Become a fan of Slashdot on Facebook


Forgot your password?
DEAL: For $25 - Add A Second Phone Number To Your Smartphone for life! Use promo code SLASHDOT25. Also, Slashdot's Facebook page has a chat bot now. Message it for stories and more. Check out the new SourceForge HTML5 Internet speed test! ×

Comment Re:TFA, TFS (Score 3, Informative) 323

Speaking of loopholes and the WSJ paywall, you can actually get around it by Googling part of the URL.

This is the WSJ URL:
Google this: volkswagen-may-not-face-environmental-criminal-charges

Then just click the first link for WSJ. I assume they are blindly checking the referrer. I have tried this on various other news sites that paywall with success.

I briefly read the article though, nothing particularly useful.

Comment Re:IonMonkey, JagerMonkey, TraceMonkey, SpiderMonk (Score 5, Informative) 182

Wikipedia goes into a bit of detail about it but in basic summary...

TraceMonkey was the first JIT compiler for SpiderMonkey released in Firefox 3.5.

JagerMonkey is a different design on TraceMonkey which outperforms it in certain circumstances (Some differences between TraceMonkey and JagerMonkey)

IonMonkey is another attempt at better perfecting the idea of JagerMonkey allowing even greater optimisations under particular circumstances.

However TraceMonkey, JagerMonkey and IonMonkey are part of SpiderMonkey as JIT compilers, not a replacement of SpiderMonkey itself.

Comment Root Access on Shared Hosting (Score 2) 168

I work at a website development company and one of our clients websites was hacked/defaced. The web host blamed out of date software on our client's website for the breach and the deface. Our client was on a shared hosting package with the hosting company.

When I was told to be the one to clean up the mess on the website and after getting rid of recently modified files (most of the site hasn't been touched for several months) and other malicious files, I stumbled upon a directly conveniently named "sym". This directory contained a symbolic link to the Root directory on the site which stunned me a little that it could be created in the first place.

I checked some folders and files inside and I had full read/write access to any file on the system. The very first thing I did was make my own employer aware of the situation before then informing the web hosting company that there is a major security risk to the server. I sent the message to them two weeks ago and I have not heard a single thing since.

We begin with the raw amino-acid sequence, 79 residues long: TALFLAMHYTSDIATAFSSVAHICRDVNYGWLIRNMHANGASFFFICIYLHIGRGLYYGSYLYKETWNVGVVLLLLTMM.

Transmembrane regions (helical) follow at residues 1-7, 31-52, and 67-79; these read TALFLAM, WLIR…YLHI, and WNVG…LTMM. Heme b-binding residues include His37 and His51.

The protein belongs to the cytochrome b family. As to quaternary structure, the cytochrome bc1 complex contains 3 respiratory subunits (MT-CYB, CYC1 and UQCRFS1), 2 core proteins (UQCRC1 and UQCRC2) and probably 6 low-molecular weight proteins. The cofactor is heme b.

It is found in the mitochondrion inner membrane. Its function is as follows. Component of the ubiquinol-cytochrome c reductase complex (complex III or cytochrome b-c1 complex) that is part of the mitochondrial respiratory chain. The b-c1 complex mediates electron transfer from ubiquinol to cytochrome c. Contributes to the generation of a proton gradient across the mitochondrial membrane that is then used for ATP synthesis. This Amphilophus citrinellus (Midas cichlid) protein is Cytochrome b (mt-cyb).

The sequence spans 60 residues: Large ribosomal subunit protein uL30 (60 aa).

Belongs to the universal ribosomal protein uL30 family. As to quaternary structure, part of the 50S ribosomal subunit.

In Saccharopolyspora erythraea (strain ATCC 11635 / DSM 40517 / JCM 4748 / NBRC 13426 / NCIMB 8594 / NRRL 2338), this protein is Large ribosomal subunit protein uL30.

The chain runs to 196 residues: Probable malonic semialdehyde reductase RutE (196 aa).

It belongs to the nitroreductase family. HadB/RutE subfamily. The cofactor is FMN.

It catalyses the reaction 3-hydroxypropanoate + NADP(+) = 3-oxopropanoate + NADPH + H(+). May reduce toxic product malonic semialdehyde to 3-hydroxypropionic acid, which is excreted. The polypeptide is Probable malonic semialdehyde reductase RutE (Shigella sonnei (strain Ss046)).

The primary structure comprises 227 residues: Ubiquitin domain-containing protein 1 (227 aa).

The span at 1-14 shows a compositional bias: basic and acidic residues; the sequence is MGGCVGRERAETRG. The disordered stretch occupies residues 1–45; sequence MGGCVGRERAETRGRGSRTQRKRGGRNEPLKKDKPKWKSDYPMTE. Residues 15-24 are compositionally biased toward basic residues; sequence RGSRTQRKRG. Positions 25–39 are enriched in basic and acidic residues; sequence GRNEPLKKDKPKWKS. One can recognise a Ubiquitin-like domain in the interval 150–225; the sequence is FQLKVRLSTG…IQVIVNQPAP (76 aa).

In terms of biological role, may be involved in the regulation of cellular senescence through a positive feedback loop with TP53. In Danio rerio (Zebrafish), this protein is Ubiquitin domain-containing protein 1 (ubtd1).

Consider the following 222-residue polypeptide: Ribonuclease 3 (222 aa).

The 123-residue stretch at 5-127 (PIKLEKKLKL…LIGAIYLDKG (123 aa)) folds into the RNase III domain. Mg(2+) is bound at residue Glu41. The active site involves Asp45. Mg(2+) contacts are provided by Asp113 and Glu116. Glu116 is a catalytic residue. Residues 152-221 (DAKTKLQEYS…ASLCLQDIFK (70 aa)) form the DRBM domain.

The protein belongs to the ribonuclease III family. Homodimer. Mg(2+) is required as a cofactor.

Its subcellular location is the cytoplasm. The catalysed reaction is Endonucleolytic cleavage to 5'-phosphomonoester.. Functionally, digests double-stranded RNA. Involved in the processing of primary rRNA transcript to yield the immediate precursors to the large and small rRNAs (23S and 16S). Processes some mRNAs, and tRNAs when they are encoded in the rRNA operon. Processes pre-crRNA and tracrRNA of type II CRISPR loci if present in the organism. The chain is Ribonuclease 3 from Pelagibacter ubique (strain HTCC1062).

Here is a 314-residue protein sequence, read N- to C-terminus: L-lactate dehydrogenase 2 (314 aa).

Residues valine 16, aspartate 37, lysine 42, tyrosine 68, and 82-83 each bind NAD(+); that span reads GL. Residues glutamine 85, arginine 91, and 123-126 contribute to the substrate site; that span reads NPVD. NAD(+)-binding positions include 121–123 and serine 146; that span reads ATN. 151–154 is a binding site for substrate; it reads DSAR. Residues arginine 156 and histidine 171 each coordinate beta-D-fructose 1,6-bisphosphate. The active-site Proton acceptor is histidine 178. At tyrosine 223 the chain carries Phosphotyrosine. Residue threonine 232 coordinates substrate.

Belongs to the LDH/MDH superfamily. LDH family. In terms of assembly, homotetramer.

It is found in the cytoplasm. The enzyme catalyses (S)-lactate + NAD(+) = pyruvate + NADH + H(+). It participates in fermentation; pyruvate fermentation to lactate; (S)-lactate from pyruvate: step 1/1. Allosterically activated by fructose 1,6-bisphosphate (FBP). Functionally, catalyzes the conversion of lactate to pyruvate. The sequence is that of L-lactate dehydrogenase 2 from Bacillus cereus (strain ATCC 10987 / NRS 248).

Since then however, the hosting company has been much harder to deal with not responding to the many messages we have sent to them regarding other issues with this particular client's hosting. The site has been defaced again but this time no matter how many times they say they reset the password to the FTP and cPanel, we still can't login. Without being able to login, we can not make our own backup of the site (database dump and files download) which means we can not move the site to another hosting company

We tried to do a second idea of actually just pointing the domain name to a temporary host with a splash page rather than the defaced page. Unfortunately with this, there were issues with who actually controlled the domain name. The Whois lookup said it was Netregistry however when contacting them, they said it was the web hosting company. Trying to login to the hosting company's domain manager, it said they were not managing that domain name.

We are actually kind of stuck with what to do now. We know we definitely want to transfer them to a new hosting company but like I said above, we can't even make a back up of the site to do a clean move. We did quote them a few months back about redoing their website (the bulk of the website was made several years ago) but they have so far resisted the rebuild.

What would any of the Slashdot crowd do if they were in the same situation?
Still fight with the hosting company to get the data?
Push the client to get a new website built with new data?
But then who would be responsible for the domain name if neither party says they are?

Comment Microsoft Backs Away From CISPA Support (Score 1) 132

"CISPA, the hotly-contested cybersecurity bill making its way through Congress, has been supported by Microsoft since it was introduced..."

Ok, I will admit that I am a Windows user and I don't find Microsoft the worst company on the planet though something seems weird with this. Just because they have stopped supporting it now citing "privacy", we are meant to applaud them? They initially supported it so while it might seem like a good move now, the didn't have this problem a week ago.